1 Boston University School of Education (UNITED STATES)
2 Seed Education Consulting (UNITED STATES)
About this paper:
Appears in: ICERI2010 Proceedings
Publication year: 2010
Pages: 2713-2720
ISBN: 978-84-614-2439-9
ISSN: 2340-1095
Conference name: 3rd International Conference of Education, Research and Innovation
Dates: 15-17 November, 2010
Location: Madrid, Spain
As history teachers attempt to engender historical thinking in their students, most studies and every state curriculum recommend partnering with historic sites to help students “learn about history.” However, there is a widespread perception among teachers and professors that historic sites are solely for enrichment, not education.

Since 2001, the U.S. Department of Education has sponsored its most ambitious attempt to improve history education in a generation: Teaching American History (TAH) grants. These multi-million dollar grants require partnerships between schools, universities, historians, and historic sites, lending new urgency to understanding the educational role of historic sites.

When historians are called upon to teach teachers at historic sites, their methods remain limited largely to lectures; they miss the opportunity to show teachers how they, as historians, might use the documents, objects, or buildings found at said historic sites. It seems that no one engaged in these grants—not the school systems, not the historians, or even the historic sites themselves—has yet determined how to effectively utilize historic sites to achieve the stated aims of improving history education.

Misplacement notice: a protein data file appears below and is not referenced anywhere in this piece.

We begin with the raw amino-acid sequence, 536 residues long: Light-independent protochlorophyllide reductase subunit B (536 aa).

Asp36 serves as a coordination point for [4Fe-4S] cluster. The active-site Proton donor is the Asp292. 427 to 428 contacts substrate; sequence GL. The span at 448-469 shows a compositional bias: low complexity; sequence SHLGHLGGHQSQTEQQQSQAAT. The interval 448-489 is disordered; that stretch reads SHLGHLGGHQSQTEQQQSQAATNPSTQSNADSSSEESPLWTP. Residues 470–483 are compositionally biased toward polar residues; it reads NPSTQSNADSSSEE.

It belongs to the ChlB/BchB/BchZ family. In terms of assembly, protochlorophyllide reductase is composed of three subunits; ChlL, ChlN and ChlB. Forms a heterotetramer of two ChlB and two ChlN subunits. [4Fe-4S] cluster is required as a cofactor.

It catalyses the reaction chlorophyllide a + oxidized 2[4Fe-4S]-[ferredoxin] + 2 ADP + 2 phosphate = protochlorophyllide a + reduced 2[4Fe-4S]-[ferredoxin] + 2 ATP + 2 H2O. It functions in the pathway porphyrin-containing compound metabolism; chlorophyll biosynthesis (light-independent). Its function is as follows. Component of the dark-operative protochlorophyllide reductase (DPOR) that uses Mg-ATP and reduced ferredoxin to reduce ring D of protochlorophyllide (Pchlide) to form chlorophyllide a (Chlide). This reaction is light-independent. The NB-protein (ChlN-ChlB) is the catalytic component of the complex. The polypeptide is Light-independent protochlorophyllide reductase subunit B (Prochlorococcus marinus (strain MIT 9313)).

This session will present the results of Dr. Baron’s award-winning research on how historic sites can be used to encourage historical understanding and the differences between how teachers and historians view historic sites as spaces for learning.

Her findings are the synthesis of two consecutive studies. The first followed historians through the Old North Church, Boston, in a replication of Wineburg’s 1991 landmark study articulating the heuristics for historical thinking using documentary and pictorial evidence, to determine what constituted historical thinking at historic sites. The outcome of that study was a framework for assessing historical thinking at historic sites.

In the second study, Dr. Baron followed 15 grade 5-12 history teachers through think-aloud tours of two historic sites in Boston, one, the Old South Meeting House, with little prior preparation and the other, the Old North Church, with intensive preparation and assessed these encounters for instances of historical thinking against the aforementioned framework . What emerged from these studies was a clearer picture of the stark differences in how teachers and historians encounter historic sites, the domains of knowledge upon which they draw, as well as the places where their expertise overlap.

This session with layout the differences between the historians and teachers, co-equal professional groups using the same materials for different purposes. It is clear from their tours of both sites, that the teachers are no less experts than the historians, just in an entirely different domain, and appropriately, draw upon the domain in which their expertise is situated. Better understanding the distinction between these two groups of experts is critical for understanding how to facilitate programs and conversations that recognize and draw upon the strengths of both groups and that will lead to the improvement of history education in the classroom.